There’s been a lively debate going on over at my post about a judge who ruled that a man’s children couldn’t be “exposed” to his gay friends. And one of the biggies is the assertion by several Babble readers that they wouldn’t allow someone (gay or straight) to hold hands in front of their kids.
So I’m wondering, Babble readers, where do you draw the line?
In our house, holding hands is kosher – and that includes from my gay friends, who sit on my couch thigh-to-thigh, my daughter spread across their laps playing with Barbie while they hold hands. My husband and I are also known to kiss each other on the lips in front of her, her straight grandparents to playfully slap one another on the butt (yes, I avert my eyes . . . they are, after all, my parents!).
But I’m particularly proud of my gay friends for being comfortable enough in my home to hold hands and once in awhile lean in for a peck on the lips. I’ve even confessed to my friend that while I don’t want him to think I’m USING him to set an example for my daughter, I’m glad that example is there all the same.
It’s something I want her to be used to. After all, in 2007, there were one thousand four hundred sixty hate crime offenses based on sexual-orientation bias were reported by law enforcement agencies (I make that distinction because this is a problem that’s largely un- or under-reported, not least because only 31 states and Washington, DC actually cover sexual orientation in their legislation). Of those (according to an About.com round-up):
- 59.2 percent were classified as anti-male homosexual bias.
- 24.8 percent were reported as anti-homosexual bias.
- 12.6 percent were prompted by an anti-female homosexual bias.
My gay friends, by and large, don’t touch each other in public for this very reason. They don’t feel less affection for one another. But they’re afraid of the violence that a simple pinkie finger linked with another’s will bring upon them. Says one, he’d prefer a “bloodless coup,” teaching other people that he is a person first, without having to “throw his gay in their face.” He respects people’s discomfort. He is, in essence, the bigger person.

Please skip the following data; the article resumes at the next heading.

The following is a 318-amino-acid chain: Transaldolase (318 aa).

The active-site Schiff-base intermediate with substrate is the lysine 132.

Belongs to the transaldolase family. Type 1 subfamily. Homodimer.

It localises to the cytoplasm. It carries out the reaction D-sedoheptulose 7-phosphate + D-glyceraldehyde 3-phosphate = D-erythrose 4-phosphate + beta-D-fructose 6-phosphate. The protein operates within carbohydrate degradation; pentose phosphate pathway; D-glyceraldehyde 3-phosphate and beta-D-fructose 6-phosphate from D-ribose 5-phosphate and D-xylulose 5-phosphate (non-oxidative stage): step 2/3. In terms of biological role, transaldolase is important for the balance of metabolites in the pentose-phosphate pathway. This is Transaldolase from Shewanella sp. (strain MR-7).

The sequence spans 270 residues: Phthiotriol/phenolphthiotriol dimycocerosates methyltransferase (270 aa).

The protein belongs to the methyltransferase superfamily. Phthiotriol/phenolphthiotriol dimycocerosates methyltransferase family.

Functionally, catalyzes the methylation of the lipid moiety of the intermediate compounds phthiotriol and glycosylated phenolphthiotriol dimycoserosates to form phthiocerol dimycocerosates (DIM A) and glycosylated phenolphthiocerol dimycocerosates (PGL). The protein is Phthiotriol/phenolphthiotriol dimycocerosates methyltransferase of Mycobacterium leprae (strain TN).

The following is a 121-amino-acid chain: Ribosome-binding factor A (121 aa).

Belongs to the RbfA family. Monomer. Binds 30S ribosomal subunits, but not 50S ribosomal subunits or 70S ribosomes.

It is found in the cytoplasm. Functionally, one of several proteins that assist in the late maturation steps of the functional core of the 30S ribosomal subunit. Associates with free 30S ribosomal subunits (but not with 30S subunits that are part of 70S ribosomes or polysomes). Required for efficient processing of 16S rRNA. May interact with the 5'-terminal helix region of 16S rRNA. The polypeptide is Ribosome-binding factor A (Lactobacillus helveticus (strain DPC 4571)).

But even at the local equivalent of the Gay Pride Parade, where the bulk of the crowd is out loud and queer, the touching is much less inappropriate than the “no gay PDA in front of my kids” camp would have you believe.
I wouldn’t want to see anyone, gay or straight, having sex in front of my kid. And I haven’t met a gay person yet who WANTS to. Even the hand holding and the lip locking is the kind you see from straight couples in public . . . the kind that I largely regard as evidence for my daughter that there’s love in the world.
So I’m not ready to shut the PDA factory down. I prefer for her to see people showing affection, and that includes gays.
But what’s crossing the line in your household . . . be it from straight friends or gay ones? Is it all out sex or teenage-style groping? Or are you in the “no touching . . . ever” camp?
Image: Sager Scenes